This is a guest post by Chad Simpson.
I’m writing four blog posts for yeah write, at under 500 words each, and I hope to squeeze in to these 2000 words a version of everything I know about writing. In order to do this, I’m going to discuss how I came to write a story called “Miracle.”
If you’ve read Ron Carlson’s excellent little craft book, Ron Carlson Writes a Story, you know where I’ve gotten the idea to do this. If you haven’t, and you’re someone who’s interested in writing, it is very much worth your time.
Because I write a lot of flash fictions and/or very short stories, people often ask me how I know when a piece is “done.” While I sometimes feel that nothing I ever write is “finished,” the truth is: for me, a piece is “done” when it becomes meaningful, when it can stand on its own and find some way of resonating.
Whether I’m writing fiction or non-fiction, this typically happens by way of character.
I said before that when I’m working from real life, I typically have to divorce myself from what’s real so that I can turn the anecdote into something that might be meaningful to people who don’t know me or the people I might be writing about. In “Miracle,” when the narrator flashes forward to the scene in which his brother is telling him about being run over by his own car, the brother becomes not-my-brother*; he becomes a composite of two or three people I’ve known over the years. The recovering crack addict/unfailing optimist I worked with at a homeless shelter, the liquor store employee who once tried to get me to pay cash for my bourbon so that he could charge me a little less than the store’s price and pocket the money.
This way of creating characters has been enormously helpful to me. The way I see it: while we’re all complex beings, capable of a tremendous range of emotions and actions, in actuality, we’re all also stereotypes. We think of ourselves as sons, mothers, liberals, etc. As a writer, I like to layer a set or two of “types” into one character in order to achieve the kinds of complex characters we expect to find in fiction. When doing so, I aim for what might be called believable incongruities.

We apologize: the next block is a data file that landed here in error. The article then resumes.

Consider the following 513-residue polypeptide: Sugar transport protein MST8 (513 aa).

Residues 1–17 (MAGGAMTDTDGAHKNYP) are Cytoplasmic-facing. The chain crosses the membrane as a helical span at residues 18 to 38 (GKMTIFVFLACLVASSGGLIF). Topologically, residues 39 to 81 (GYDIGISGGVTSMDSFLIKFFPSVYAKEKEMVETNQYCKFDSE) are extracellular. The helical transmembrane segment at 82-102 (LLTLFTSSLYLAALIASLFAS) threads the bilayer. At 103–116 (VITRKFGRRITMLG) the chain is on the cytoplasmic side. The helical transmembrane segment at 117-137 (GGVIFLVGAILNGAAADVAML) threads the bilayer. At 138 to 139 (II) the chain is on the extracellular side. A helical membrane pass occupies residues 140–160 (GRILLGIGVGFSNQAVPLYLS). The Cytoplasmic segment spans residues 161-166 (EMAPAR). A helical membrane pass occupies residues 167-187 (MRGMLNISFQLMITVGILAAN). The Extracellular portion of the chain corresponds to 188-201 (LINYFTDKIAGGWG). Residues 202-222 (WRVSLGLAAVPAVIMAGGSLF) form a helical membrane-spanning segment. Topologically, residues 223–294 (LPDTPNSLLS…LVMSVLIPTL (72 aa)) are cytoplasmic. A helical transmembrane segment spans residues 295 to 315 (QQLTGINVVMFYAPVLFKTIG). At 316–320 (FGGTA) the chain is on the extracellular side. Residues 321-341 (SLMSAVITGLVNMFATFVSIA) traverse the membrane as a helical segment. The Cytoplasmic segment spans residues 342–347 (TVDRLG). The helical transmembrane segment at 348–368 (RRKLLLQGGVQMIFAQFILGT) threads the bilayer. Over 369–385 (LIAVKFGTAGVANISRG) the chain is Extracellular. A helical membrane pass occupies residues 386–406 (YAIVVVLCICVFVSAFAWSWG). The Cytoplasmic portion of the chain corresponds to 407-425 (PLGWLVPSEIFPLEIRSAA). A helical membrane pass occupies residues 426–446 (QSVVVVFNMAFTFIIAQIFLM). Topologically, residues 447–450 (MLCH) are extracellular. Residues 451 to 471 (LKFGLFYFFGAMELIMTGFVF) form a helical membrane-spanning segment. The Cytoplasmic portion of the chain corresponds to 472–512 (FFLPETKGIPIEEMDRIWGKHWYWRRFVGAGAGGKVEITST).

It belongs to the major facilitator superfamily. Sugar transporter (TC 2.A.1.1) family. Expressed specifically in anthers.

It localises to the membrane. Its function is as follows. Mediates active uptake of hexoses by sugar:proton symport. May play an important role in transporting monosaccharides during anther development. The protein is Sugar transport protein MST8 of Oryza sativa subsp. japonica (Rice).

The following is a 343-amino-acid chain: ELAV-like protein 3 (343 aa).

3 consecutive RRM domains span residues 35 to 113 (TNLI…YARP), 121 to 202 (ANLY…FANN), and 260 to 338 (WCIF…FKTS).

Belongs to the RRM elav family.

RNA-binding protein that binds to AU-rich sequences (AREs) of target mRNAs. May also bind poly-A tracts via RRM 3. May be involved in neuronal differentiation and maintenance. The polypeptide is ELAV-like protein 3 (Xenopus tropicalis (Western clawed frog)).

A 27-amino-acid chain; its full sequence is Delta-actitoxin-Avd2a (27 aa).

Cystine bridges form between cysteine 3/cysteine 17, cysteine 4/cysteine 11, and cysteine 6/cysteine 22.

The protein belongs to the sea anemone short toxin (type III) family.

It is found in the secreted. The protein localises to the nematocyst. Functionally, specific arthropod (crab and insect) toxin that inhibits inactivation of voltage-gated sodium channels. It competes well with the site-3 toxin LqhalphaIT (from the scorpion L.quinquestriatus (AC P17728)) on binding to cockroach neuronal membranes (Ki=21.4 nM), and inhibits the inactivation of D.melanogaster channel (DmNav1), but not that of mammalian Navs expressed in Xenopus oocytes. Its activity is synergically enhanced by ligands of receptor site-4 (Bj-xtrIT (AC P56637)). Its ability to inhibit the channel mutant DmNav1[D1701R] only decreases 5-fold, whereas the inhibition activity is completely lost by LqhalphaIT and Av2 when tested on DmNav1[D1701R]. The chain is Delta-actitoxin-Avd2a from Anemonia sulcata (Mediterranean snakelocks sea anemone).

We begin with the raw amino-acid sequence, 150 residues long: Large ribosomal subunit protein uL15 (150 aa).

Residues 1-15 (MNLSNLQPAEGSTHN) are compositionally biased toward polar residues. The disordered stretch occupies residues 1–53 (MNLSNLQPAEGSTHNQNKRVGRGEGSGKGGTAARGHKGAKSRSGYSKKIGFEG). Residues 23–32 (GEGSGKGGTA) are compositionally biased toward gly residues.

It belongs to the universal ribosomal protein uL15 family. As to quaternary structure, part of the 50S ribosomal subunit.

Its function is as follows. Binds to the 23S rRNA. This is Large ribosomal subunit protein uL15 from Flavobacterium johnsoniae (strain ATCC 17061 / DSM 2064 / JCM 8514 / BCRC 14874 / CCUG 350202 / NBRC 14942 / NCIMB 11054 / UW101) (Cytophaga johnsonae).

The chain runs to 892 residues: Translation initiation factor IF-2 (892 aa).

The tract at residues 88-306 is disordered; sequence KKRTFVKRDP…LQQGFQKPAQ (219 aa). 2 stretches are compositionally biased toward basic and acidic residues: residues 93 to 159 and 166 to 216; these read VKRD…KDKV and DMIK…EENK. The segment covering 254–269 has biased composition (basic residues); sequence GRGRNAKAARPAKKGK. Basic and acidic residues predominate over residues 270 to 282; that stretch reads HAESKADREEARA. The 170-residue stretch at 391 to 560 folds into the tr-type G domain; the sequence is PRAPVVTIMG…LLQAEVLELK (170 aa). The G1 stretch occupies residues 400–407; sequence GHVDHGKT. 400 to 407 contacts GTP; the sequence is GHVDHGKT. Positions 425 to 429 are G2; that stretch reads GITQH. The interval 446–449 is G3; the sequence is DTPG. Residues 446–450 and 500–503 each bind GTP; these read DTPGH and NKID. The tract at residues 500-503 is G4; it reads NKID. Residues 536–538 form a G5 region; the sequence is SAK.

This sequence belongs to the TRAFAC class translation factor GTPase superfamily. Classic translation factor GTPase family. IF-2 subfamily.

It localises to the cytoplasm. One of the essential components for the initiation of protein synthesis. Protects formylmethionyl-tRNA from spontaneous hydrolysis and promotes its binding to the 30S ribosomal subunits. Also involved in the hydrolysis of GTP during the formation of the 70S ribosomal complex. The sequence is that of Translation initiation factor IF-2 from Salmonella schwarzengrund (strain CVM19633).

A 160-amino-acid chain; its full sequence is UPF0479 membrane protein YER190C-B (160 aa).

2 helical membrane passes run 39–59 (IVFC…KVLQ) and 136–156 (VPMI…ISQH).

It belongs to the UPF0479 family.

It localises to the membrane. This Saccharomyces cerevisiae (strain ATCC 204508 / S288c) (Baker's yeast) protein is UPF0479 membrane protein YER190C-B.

*A quick note regarding writing about family members, friends, loved ones, etc.: I spent a long time avoiding doing this, fearing I might offend or hurt people. Eventually, I decided that when I want to write about, say, something that happened to my brother, I’m entitled to my rendition of events, my subjective take on things. I would never want to hurt the people in my life via my art, but I also don’t want to live in such a way that I don’t say what I have to say, make what I have to make. A true story about “Miracle”: my brother forgot about the fact he was once run over by his own car until he read the story I wrote about it.
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In “Miracle,” I leapt into the future and rolled a little scene, attempting to build the brothers’ characters. In doing so, I created a gap in time, a future for the scene that kicks off the story. I also gave myself a place to return to in the story, an anchor.
I’ve tried to write stories without scenes, but it’s inescapable: scenes are the lifeblood of story, of narrative.
Once I returned to the scene in which the narrator drives to the bar, I was able to find the image of the brother’s friends making a chalk outline of his body on the street in masking tape. At that point, the story became about a desire to connect—the narrator’s wishing he could join the crew in the street—and it was this image, I hoped, that would make the story resonate, that would make its 400 or so words meaningful.
Looking for this week’s challenge? Notes from Erica M
It’s our final prize week during the summer series, so you know we have big plans. Click over to page 2 of this post for details. It is on page 2 you will also find the challenge grid.